Via Financial Times

Rio Tinto said it had found a potentially large source of lithium for electric car batteries while looking for gold in piles of waste rock in California, describing it as a “eureka moment” for the company.

The London-based miner said it could become the largest producer of lithium for batteries in the US if it can successfully process the rock on a larger scale.

The discovery may pave the way for Rio’s entry into the lithium market, which is set to see dramatic growth over the next decade due to the rise of electric vehicles, which are powered by lithium-ion batteries.

Lithium is currently produced in South America and Australia and is controlled by five producers, two of whom are Chinese. But the administration of President Donald Trump is keen to encourage domestic supply to meet the needs of its carmakers.

Currently the only lithium produced in the US is that extracted from brine in Silver Peak, Nevada, in a facility owned by producer Albemarle. But the company does not disclose how much is produced, and analysts say it is not substantial.

Simon Moores, managing director of Benchmark Mineral Intelligence, a consultancy, said the discovery was a low-cost way for Rio to get to grips with the chemical processing required to turn lithium into a form suitable for batteries. The mining company would be in a position to look at scaling up production once it had done so, he added.

“They’re gaining confidence that the EV industry is real and we have a clear pathway forward,” said Mr Moores. “I don’t see it as a volume play but as an IP [intellectual property] play. You understand the processing first hand, then the key is where do you go after that?”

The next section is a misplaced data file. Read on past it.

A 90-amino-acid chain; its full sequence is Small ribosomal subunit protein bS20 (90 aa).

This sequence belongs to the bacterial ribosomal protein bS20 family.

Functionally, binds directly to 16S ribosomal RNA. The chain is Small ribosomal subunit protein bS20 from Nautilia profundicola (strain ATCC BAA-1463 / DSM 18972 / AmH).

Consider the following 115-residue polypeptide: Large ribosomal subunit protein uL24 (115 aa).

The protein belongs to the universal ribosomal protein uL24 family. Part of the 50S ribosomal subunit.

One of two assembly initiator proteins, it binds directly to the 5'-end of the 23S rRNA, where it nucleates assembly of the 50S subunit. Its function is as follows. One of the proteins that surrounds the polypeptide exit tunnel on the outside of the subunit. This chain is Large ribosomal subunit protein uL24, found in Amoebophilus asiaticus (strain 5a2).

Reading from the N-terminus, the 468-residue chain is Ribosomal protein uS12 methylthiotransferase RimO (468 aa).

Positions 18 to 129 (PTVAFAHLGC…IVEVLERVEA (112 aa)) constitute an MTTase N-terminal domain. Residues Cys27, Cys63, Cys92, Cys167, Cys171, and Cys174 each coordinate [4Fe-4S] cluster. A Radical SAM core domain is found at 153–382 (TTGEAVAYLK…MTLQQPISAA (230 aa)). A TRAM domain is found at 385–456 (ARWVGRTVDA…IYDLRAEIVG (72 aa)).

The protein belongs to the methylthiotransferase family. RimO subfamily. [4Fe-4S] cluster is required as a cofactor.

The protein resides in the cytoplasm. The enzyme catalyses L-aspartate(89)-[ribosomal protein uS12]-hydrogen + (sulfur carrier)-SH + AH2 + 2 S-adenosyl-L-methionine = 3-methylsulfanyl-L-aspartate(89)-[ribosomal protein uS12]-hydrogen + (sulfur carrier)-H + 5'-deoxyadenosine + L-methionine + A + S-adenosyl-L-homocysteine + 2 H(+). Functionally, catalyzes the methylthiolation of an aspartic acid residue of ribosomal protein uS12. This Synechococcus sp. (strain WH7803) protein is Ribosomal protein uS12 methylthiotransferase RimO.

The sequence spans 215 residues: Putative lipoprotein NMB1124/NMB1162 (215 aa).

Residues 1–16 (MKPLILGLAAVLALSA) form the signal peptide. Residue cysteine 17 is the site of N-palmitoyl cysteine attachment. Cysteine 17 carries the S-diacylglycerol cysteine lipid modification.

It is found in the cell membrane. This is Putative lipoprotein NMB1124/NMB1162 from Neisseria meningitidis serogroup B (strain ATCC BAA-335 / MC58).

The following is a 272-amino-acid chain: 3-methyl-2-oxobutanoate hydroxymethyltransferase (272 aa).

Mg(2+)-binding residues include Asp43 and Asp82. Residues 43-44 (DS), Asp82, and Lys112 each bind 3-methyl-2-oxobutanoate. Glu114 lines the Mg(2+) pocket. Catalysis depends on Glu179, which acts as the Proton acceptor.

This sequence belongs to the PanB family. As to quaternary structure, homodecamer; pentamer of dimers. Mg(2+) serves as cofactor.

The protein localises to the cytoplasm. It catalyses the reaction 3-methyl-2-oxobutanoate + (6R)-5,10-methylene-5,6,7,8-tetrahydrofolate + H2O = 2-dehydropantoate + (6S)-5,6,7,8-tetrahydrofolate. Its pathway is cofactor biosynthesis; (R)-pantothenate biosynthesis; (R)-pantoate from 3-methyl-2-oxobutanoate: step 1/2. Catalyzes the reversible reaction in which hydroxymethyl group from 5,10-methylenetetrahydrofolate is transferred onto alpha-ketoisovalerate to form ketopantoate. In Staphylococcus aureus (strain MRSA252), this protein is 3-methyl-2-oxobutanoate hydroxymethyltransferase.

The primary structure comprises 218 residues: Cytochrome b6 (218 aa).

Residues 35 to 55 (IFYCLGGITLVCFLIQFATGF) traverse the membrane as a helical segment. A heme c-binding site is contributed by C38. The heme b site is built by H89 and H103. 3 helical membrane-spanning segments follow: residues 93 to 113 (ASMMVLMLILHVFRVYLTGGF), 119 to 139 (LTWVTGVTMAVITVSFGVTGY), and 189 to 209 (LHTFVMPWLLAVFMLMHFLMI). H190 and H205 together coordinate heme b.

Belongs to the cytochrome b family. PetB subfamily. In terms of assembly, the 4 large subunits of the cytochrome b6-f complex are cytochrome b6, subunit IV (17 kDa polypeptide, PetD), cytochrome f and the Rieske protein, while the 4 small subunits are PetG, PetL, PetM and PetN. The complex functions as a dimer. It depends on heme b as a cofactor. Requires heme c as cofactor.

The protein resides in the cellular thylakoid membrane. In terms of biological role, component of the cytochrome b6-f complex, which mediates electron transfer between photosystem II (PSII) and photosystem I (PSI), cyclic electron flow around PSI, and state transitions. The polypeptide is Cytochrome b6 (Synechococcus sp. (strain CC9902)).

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In 2017 Rio was said to have looked at acquiring a stake in Chile’s SQM, the world’s second-largest producer, but China’s Tianqi Lithium ended up buying a stake in the company.

The miner has a large deposit of borates, an ingredient used in goods such as fertilisers and detergents, that also contains lithium in Serbia. However it has not substantially advanced plans to develop the deposit.

Rio said the California discovery occurred while it was looking for gold in the waste rock from a 90-year-old borate mine.

“Our team had a eureka moment when they did some testing to look for valuable minerals beyond boron in our waste rock and found high grades of lithium,” said Bold Baatar, chief executive of energy and minerals at Rio. “If the trials continue to be successful, this has the potential to become America’s largest domestic producer of battery grade lithium — all without the need for further mining.”

Rio said it was investing $10m to build a pilot plant on-site to treat the waste rock and purify the lithium into a form suitable for batteries. This will be able to produce enough lithium for 30 Tesla Model S batteries, it said.

The next phase will be a $50m investment in an industrial scale plant with a capacity of up to 5,000 tonnes of lithium-carbonate equivalent per year, enough for about 15,000 Tesla Model S batteries. Lithium carbonate is the most common form used in batteries.

Still, that is likely to be a small part of global lithium supply, which is expanding rapidly and last year was an estimated 284,000 tonnes of lithium carbonate, according to Australian bank Macquarie.

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